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How to take care of your mental health

Good as Gold's Podcast EP10

Cooper Chapman is on a mission to change the way we approach mental health. He founded The Good Human Factory in 2020 after his sister lost multiple friends to suicide, and is passionate about encouraging everyone to take care of and improve their mental health.

This week Cal and Em sit down with Cooper on the Good as Gold’s podcast to hear his story about how he went from being a professional surfer to running a successful business. He shares his tips and insights into his habits to achieve good mental health, and discusses why he is doing one year sober at 28 years old.

Cooper has been surfing since he was a boy and got his first sponsor at just ten years old. The sport took him around Australia and the world, chasing the dream of qualifying for the World Tour.

“I haven’t quite got to that level, which for a while I was quite disappointed and felt like I’d underachieved, but I really started to reflect on the last two years and be like, I’ve travelled the world surfing for ten years – I’ve won.”

When he was young Cooper lost his uncle to suicide and watched his dad suffer from mental illness. He was always aware he needed to take care of his mental health so he worked on skills to develop it. When his youngest sister lost multiple friends to suicide in 2019, Cooper knew he had to do something.

“I started to look into the statistics behind mental health here in Australia and understood the problem that we do have and was like, you know what? Maybe I can make a difference to one of two or ten lives. so I developed a bit of a workshop and tied together all the skills and the learnings that I’d had through my surf career, my research and a few little courses I’d done over the years and developed a workshop and took it to my old high school that I went to and spoke to a little group of kids.”

That first year he ran ‘The Good Human Factory’ as a side project while working 50 hours a week as a tradie to fund his surfing career. When COVID hit his competition calendar was wiped, giving him more time to focus on The Good Human Factory. It has been more full-time over the last two years and has grown a lot in the last six months.

“For me, the definition of good mental health is your ability to move yourself back up that scale, to move yourself back up the spectrum when life inevitably throws a difficult situation at you. Whether it be a family member passing away, whether it be a relationship breakup, whether it be a financial struggle, good mental health is the ability to bounce back. And we do that through leaning on resources, like talking to friends, like using great mental illness organisations. What I try to encourage people to do is develop daily habits to have a maintenance plan in place, to not wait until you get to that poor end of the spectrum. It’s like if you’re out in the ocean, instead of just throwing someone the life raft to save them, let’s teach people how to swim.”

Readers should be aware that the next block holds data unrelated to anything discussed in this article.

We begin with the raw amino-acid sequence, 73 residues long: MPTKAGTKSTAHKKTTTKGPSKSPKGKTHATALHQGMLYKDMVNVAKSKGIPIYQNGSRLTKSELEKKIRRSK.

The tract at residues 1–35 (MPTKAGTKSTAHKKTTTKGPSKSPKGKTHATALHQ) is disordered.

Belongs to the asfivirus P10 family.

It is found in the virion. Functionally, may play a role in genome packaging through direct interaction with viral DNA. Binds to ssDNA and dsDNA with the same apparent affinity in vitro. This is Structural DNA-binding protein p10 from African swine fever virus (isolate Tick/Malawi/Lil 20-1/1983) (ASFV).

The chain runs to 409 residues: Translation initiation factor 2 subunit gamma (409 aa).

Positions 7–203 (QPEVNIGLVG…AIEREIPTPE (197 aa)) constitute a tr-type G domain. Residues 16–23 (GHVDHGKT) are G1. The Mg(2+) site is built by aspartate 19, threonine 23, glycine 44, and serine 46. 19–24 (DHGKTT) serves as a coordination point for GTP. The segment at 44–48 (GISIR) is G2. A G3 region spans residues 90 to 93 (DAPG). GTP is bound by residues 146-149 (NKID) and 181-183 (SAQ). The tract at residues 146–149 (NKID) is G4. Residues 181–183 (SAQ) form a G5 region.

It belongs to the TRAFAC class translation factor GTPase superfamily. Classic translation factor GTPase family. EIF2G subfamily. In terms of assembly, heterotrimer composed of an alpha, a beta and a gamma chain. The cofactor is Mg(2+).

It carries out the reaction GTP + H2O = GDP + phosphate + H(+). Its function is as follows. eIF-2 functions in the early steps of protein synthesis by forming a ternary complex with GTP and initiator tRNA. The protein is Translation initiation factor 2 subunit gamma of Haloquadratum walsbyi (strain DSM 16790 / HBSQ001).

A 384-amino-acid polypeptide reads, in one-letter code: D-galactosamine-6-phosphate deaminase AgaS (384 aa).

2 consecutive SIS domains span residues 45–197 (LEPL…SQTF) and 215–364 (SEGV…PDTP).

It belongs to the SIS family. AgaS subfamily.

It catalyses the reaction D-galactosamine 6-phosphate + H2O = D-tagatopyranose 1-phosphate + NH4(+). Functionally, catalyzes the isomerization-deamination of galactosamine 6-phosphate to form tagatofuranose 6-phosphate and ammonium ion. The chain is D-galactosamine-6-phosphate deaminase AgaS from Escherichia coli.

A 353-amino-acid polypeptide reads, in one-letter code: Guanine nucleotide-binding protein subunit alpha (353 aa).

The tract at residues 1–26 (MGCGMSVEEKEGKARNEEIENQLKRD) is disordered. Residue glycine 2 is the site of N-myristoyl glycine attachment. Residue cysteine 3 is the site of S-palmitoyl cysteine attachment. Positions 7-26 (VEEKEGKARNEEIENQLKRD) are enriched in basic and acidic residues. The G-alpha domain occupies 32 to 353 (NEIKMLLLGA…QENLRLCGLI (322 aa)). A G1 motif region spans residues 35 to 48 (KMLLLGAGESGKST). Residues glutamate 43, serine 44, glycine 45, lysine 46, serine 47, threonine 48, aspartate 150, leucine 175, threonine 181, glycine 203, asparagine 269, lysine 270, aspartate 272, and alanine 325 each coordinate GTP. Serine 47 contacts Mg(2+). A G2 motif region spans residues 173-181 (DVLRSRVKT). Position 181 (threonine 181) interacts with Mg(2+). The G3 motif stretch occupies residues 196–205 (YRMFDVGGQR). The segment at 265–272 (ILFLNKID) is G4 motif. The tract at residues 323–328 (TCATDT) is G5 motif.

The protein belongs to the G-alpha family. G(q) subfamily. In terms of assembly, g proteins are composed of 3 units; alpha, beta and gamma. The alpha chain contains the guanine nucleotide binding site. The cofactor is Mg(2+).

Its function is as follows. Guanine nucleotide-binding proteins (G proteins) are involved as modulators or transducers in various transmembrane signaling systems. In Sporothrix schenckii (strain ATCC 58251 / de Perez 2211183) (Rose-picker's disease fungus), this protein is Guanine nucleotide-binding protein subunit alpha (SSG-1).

When he was young Cooper based his whole identity and self-worth on his career as a professional surfer. Now, he lives to his five values and teaches others the same through workshops and education.


“If you’re living to values you can find purpose in every single day.”

The Good Human Project workshop has been delivered to more than 20,000 high school students, and the Instagram page has over 20,000 followers. On a personal level, Cooper aims to give at least 1 per cent of his day to mental health which equates to 14 minutes. 10 minutes of meditation in the morning and 4 minutes of gratitude in the evening.

“I know if I’m practising gratitude every day and focusing on the good things in my life, then the chemicals in my brain are changing. There’s so much great science out there showing that gratitude releases serotonin, oxytocin in our brain, which are neuromodulators to make us happy.”

By living to his values, he knows if he fails at something he at least gave 100 per cent and that’s what matters. Right now, Cooper’s putting in 100 per cent to a year of sobriety after interviewing a neuroscientist before his 28th birthday in May and she explained how we can experience neurodegeneration from drinking.

“I spoke to another neuroscientist on my podcast and he said if alcohol was discovered today it would be kept in a toxins cupboard in a lab somewhere, yet it’s the most marketed product on the planet.”

“If I can’t take a year off then 1: I don’t have the discipline but 2: it means alcohol’s in control. If you don’t have the discipline to say no to something, you’re not free.”

To hear all the full chat with Cooper, including a deep dive into the five values, subscribe or follow us on YoutubeSpotify or Apple Podcasts.

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